Solved Examples on Deformable Bodies and Elastic Deformation:-

Question 1:-The tension in a string holding a solid block below the surface of a liquid (of density greater than the solid) is

T_{0}when the containing vessel in the below figure is at rest.Show that the tension

T, when the vessel has an upward vertical accelerationa, is given byT_{0}(1+a/g).

Concept:-The various forces acting on the block when it is inside the water are the weight, the buoyant force and the tension in the string. When the vessel is at rest, there is no net force acting on the block. The sum of the three forces is equal to zero when the vessel is at rest.

When the vessel moves upward with an acceleration, the buoyant force and the tension in the string will be differ. There is a net force acting vessel. Thus, the sum of the three forces is equal to the net force acting on the block.

Solution:-The weight of the block having mass

mwhich is acting downward is

W=mgHere,

Acceleration due to gravity at the point of observation is

gThe magnitude of the buoyant which acts upwards is

F_{b}=VρgHere,

Volume of the water displaced by the block is

VDensity of the water is

ρThe various forces acting on the block which is placed inside the vessel is shown below:

As the vessel is rest, the three forces are in equilibrium. Thus, the sum of the three forces is equal to zero.

Thus,

∑

F= 0This makes

W-F_{b}-T_{0}= 0Here,

Tension in the string when the vessel is at rest is

T_{0}.Insert the values of the various terms involved in the above equation gives

F_{b}-W-T_{0}= 0

Vρg-mg-T_{0}= 0

T_{0}=Vρg-mgThis represents the tension in the string when the vessel is at rest.

When the vessel is moving with an upward vertical acceleration

a, there is net forces acting on the block. So, there is change in the buoyant force and the tension in the string.The buoyant forces acting on the block is

F_{b,a}=Vρ(g+a)Thus, the net forces is given as

∑

F=maIt is equal to the sum of the buoyant force, the weight of the block and tension (

T).Thus,

F_{b,a}-W-T=maSubstitute the values of

F_{b,a}andWin the above equation gives

F_{b,a}-W-T=ma

Vρ(a+g) –mg-T=ma

T = Vρa+ Vρg -mg-maTo obtain the tension in the string, substitute

T_{0}=Vρg-mgin the above equation.

T = Vρg - mg+Vρa -ma=

T_{0}+a(Vρ-m)Dividing both numerator and denominator in the second part in the right hand side of the equation by

ggives

T=T_{0}+[(a/g) (Vρg–mg)]=

T_{0}+[(a/g)T_{0}]=

T_{0}[1+ (a/g)]This represents the tension in the string when the vessel is accelerating upward.

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Question 2:-Using a soap solution for which the surface tension is 0.025N/m, a child blows a soap bubble of radius 1.40 cm. How much energy is expended in stretching the soap surface?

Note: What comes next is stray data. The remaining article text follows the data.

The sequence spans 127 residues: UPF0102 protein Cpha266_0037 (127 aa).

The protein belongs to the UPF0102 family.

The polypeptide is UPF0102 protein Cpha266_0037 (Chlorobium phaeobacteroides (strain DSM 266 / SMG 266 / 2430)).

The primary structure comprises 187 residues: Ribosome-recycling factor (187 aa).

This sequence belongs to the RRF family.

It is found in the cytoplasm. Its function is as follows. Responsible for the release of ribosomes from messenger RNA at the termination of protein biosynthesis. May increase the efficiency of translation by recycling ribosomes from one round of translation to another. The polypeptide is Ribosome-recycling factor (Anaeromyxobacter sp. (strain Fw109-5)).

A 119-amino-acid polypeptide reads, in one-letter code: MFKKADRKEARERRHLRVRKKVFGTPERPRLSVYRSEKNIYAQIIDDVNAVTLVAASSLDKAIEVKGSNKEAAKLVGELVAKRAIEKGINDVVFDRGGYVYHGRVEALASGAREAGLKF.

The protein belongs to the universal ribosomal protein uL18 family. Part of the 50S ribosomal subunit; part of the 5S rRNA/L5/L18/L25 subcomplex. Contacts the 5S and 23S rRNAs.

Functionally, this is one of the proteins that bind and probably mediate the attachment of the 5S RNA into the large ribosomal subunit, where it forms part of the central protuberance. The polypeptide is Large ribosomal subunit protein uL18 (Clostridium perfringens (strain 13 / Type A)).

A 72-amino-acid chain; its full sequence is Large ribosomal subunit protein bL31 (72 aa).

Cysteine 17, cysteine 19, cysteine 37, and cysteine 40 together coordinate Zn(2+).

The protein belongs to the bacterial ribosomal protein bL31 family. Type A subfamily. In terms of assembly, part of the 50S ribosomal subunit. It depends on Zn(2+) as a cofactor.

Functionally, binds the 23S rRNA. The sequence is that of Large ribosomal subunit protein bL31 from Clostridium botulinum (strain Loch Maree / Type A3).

Concept:-Surface tension is the surface potential energy per unit area of surface.

The surface area of the soap bubble blown by the child having radius r is

A= 4πr^{2}The surface tension of the soap bubble is

γ=U/2AThe factor 2 is due to the presence of two surfaces of the soap bubble.

Substitute

A=4πr^{2}in the above equation, the surface tension becomes

γ=U/2A=

U/[2(4πr^{2})]=

U/8πr^{2}

Solution:-From the above equation, the energy stored in the surface of the soap bubble is

U= 8γπr^{2}This much of energy is used in stretching the soap surface.

To obtain required energy, substitute 1.40 cm for the radius

rof the soap bubble, 0.025 N/m for the surface tension of the soap bubbleγin the equationU= 8γπr^{2}

U= 8γπr^{2}

^{ }= 8(0.025 N/m) (3.14) (1.40 cm)^{2}(10^{-2}m/1 cm)^{2}= (1.2308810

^{-4 }N.m) (1 J/1 N.m)= 1.2308810

^{-4 }JRounding off to three significant figures, the energy expend in stretching the soap surface is 1.23×10

^{-4}J._____________________________________________________________________________________

Question 3:-In 1654 Otto von Guericke, Burgermeister of Magdeburg and inventor of the air pump, gave a demonstration before the Imperial Diet in which two teams of horses could not pull apart two evacuated brass hemispheres.

(a)Show that the forceFrequired to pull apart the hemispheres isF= πR^{2}Δp, whereRis the (outside) radius of the hemispheres and Δpis the difference in pressure outside and inside the sphere in the below figure.(b)TakingRequal to 0.305 m and the inside pressure as 0.100 atm, what force would the team of horses have had to exert to pull apart the hemispheres?(c)Why were two teams of horses used? Would not one team prove the point just as well?

Concept:-The two brass hemispheres with an open flat can be replaced with two hemispheres with a closed flat end.

The force required to pull apart the hemispheres is equal to pressure times the surface area.

Solution:-(a) It is given that the pressure difference between outside and inside the sphere is Δ

p. The radius of the circle formed by the half hemispheres which face each other isR.Now, the surface area of the hemisphere is

A= πR^{2}The force required to pull the apart the brass hemisphere is

F= ΔpA

=Δp(πR^{2})= π

R^{2}ΔpTherefore, the force required to pull apart the two hemispheres is π

R^{2}Δp.(b) It is given that the inside pressure is 0.11 atm.Thus, the pressure difference between the inside and outside of the hemispheres is

Δ

p= 1.00 atm – 0.11 atm= 0.89 atm

Substitute 0.305 m for

Rand 0.89 atm for Δpin the equationF= πR^{2}Δp,F = π

R^{2}Δp

=(3.14) (0.305 m)^{2}(1.01×10^{5}Pa/1 atm) (1 kg/m.s^{2}/1 Pa)= (2.5997×10

^{4}kg.m/s^{2}) (1 N/1 kg.m/s^{2})= 2.5997×10

^{4 }NRounding off to three significant figures, the force required to pull apart the two hemispheres by the team of horses is 2.60×10

^{4}N.(c) The two teams of horses were used so as to pull apart the brass hemispheres. They could not do so as the pressure difference is too high. For such pressure difference, large amount of force is required.